What's the future of farming? Agro schools say it's their students

If you grew up in New England over the last 50 years, its transformation from bucolic farmland to suburban sprawl has been steady and inexorable. But the future of Massachusetts' rocky farmland may now rest in the hands of a growing number of agricultural students and vocational instructors who hope to bring local farming back to the region.

Vocational schools, including Essex North Shore Agricultural & Technical School in Danvers, have seen a surge in applications and interest in their farming, veterinary, environmental, and land management shops. And, some non-agricultural vocational schools, including Shawsheen Valley Technical High School in Billerica, have incorporated courses like horticulture into their curricula to support areas like culinary arts/hospitality management. 

Jackson said districts, including his own, have been working directly with the Department of Elementary and Secondary Education [DESE] to update the state's vocational admissions policy to include the language of origin for all public school eighth-graders. With that information, schools are able to translate announcements from the vocational campuses in the hopes of drawing more diverse candidates.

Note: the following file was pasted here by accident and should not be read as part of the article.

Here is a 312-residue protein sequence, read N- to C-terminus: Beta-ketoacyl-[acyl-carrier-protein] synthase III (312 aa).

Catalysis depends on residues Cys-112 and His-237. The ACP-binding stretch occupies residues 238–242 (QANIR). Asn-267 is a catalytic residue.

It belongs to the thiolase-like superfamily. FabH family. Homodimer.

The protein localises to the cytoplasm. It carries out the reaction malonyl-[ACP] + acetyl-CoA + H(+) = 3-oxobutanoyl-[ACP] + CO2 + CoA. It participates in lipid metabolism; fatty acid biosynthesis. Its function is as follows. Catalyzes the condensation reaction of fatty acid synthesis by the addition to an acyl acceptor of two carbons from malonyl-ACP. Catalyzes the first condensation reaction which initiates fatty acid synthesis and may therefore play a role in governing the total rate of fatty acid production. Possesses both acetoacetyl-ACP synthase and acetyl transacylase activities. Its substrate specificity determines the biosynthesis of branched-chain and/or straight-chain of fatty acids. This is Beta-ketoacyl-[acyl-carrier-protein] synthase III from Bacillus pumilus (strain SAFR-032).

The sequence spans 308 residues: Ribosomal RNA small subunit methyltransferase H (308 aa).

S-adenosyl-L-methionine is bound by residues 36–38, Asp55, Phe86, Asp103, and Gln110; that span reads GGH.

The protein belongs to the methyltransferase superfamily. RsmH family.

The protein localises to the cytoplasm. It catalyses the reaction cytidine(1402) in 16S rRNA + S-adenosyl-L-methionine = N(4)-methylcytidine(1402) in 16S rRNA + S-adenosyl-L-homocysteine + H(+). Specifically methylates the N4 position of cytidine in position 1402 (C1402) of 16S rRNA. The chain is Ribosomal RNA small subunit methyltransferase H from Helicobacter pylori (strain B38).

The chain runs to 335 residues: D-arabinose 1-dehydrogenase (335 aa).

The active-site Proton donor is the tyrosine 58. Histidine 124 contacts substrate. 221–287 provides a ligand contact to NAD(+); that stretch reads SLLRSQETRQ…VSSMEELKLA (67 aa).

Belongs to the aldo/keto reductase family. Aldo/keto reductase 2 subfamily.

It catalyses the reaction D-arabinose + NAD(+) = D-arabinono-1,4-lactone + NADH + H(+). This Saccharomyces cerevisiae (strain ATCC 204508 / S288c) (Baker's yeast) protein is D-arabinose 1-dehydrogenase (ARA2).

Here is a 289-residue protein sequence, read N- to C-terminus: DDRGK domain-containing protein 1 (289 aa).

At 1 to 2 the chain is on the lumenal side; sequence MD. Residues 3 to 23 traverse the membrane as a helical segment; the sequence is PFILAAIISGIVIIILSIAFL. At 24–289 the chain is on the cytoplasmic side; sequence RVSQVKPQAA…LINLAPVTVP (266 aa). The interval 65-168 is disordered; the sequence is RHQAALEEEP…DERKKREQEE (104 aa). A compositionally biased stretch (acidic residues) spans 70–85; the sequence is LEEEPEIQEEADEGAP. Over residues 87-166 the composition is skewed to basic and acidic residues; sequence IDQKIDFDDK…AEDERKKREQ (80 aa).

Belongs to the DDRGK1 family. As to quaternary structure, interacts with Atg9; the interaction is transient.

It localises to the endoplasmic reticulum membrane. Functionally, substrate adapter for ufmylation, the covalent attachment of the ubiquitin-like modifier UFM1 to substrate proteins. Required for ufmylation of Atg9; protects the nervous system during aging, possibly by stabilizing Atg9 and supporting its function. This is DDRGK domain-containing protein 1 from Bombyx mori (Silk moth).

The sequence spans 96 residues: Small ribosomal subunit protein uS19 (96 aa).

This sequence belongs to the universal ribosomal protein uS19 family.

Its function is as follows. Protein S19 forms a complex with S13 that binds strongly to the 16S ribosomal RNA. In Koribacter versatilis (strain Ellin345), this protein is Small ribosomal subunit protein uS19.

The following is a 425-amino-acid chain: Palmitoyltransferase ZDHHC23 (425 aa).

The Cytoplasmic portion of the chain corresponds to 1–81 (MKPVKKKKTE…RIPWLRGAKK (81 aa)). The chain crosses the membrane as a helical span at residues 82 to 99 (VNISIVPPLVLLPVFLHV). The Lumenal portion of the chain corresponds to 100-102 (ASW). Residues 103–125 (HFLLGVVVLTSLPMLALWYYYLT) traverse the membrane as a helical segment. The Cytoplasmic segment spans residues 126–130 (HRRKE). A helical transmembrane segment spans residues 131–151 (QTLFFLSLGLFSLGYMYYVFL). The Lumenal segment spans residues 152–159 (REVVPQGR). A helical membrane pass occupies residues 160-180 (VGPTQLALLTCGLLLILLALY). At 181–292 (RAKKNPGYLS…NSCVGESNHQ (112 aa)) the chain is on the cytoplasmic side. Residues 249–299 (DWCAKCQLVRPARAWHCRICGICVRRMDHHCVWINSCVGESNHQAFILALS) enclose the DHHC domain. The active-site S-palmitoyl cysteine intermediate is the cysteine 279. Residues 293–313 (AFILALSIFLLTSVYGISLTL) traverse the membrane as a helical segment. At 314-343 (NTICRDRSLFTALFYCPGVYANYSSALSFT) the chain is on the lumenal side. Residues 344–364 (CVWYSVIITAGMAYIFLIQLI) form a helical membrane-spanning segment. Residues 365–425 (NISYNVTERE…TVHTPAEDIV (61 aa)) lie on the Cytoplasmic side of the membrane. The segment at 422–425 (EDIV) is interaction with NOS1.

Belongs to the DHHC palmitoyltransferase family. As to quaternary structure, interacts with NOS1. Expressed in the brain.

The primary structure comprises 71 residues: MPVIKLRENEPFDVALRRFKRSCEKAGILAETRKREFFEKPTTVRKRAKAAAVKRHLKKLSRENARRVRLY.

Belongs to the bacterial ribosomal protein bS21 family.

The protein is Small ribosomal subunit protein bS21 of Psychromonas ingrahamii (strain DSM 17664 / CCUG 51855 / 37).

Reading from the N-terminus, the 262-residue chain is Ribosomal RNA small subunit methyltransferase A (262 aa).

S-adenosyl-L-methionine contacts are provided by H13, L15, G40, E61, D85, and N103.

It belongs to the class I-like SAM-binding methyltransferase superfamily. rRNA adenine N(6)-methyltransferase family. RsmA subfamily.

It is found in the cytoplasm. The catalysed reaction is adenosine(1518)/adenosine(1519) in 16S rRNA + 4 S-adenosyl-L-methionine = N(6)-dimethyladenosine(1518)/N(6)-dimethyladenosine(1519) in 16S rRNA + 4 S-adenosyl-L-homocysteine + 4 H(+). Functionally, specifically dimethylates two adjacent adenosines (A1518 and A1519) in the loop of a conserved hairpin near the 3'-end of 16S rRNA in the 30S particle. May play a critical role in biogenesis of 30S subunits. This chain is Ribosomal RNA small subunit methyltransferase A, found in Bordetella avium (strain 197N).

Shawsheen Tech science teacher Laurie Grant's horticulture course kicked off in 2018 through a farm-to-table grant received by the school as a way to provide the cafeteria/cafe with fresh produce. Grant's students work out of a 14x30 greenhouse constructed in part by shop students and utilized by all grades and trades. "I want to teach kids where food comes from before becomes lost knowledge," Grant said.


Read the complete article at www.wickedlocal.com.

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